When I first took on the assignment of attempting Sol Lewitt’s Wall Drawing, I thought following instructions would be a very simple thing to do. Boy, was I wrong. Just in the first line, I was stuck trying to put parentheses around the groupings of words and just couldn’t get it right. Sure enough, an hour whittled away. So I tried to read a little about Lewitt instead.

I learned he was a German artist, and I was suddenly struck with the thought that the instructions I’ve been reading are probably a translation. When I looked through the instructions on how to draw the first line once more, I figured that there must have been a part omitted by accident. Here is what I think the first part should read:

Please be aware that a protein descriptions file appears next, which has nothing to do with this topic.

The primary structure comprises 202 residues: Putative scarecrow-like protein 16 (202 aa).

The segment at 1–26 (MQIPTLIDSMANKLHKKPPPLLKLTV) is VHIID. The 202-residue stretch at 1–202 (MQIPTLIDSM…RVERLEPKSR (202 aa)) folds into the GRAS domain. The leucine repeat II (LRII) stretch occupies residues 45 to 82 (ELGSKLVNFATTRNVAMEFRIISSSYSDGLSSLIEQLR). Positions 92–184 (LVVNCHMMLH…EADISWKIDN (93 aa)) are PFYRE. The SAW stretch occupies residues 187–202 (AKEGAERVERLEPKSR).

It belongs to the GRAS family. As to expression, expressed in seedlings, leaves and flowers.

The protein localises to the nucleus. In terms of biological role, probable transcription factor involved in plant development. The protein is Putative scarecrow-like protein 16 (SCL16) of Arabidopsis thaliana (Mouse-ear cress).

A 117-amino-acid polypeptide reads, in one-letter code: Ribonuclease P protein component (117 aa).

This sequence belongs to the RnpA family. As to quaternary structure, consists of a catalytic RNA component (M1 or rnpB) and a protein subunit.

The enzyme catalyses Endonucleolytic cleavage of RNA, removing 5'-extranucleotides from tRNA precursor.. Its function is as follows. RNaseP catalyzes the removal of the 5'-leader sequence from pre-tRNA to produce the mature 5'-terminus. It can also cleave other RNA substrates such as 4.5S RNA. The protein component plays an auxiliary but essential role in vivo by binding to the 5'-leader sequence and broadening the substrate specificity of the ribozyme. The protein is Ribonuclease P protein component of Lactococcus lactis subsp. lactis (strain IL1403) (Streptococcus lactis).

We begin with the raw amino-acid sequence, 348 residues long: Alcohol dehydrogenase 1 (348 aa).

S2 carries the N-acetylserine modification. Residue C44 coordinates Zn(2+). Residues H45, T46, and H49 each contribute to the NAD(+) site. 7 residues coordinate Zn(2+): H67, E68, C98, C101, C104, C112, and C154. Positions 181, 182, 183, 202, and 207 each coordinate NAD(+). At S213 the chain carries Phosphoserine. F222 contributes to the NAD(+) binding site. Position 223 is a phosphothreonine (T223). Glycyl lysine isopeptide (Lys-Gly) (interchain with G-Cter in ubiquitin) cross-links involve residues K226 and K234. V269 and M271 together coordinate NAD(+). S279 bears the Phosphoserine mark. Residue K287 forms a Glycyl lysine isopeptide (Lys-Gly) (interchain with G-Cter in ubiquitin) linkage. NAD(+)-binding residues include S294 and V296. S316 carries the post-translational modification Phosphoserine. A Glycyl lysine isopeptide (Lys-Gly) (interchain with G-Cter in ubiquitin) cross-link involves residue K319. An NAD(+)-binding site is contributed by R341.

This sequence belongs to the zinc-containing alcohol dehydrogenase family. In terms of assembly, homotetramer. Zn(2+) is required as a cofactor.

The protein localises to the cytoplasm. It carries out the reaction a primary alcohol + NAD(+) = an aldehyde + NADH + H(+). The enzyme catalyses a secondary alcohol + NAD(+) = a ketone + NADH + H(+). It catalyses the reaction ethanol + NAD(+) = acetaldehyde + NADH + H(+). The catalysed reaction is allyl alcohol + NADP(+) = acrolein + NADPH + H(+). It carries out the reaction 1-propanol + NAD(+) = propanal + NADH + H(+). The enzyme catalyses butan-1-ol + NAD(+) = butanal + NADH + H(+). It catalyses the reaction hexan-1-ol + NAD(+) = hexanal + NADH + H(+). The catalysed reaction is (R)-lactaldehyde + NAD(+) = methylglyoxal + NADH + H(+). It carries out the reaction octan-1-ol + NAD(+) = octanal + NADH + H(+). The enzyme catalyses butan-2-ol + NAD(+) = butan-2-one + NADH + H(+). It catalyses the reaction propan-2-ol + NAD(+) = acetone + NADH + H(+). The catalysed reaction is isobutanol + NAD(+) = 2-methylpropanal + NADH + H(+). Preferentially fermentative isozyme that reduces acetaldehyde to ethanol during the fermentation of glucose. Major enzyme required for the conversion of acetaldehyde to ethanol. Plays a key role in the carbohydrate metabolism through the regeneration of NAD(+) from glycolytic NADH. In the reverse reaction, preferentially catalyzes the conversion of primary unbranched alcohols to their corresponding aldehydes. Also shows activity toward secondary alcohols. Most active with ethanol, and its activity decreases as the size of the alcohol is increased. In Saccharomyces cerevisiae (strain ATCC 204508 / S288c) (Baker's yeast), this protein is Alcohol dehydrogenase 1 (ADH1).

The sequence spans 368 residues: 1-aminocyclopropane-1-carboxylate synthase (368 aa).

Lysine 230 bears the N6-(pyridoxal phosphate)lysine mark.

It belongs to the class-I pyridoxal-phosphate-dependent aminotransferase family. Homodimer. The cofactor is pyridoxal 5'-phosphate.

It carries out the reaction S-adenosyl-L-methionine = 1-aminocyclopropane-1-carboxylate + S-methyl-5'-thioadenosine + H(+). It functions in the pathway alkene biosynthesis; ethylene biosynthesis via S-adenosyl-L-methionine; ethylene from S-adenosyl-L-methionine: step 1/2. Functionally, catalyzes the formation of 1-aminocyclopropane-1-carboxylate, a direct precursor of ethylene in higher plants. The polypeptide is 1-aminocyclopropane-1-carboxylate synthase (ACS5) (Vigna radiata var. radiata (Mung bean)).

… the first of which is drawn from [a point halfway between] a point halfway between point halfway between the center of the wall and the upper left corner and the midpoint of the left side and the upper left corner to a point halfway between the midpoint of the top side and the upper right corner…

This is the only way it made sense to me and allowed me to finish the drawing. Then again, I may just be bad at following instructions.

In conclusion, I thought this was a great demonstration of instructional art, and how an artists’ instructions must be as full-proof as possible for the desired results. This is definitely important as well when implementing code, as computers just churn out what you tell them to do without question.

Author: michelle

I'm a freshman in the BCSA program at CMU! Twitter: https://twitter.com/ma_michell3 Youtube: http://www.youtube.com/channel/UC1n7reIhFb4XEsHxFIxdl9A OpenProcessing: http://www.openprocessing.org/user/31052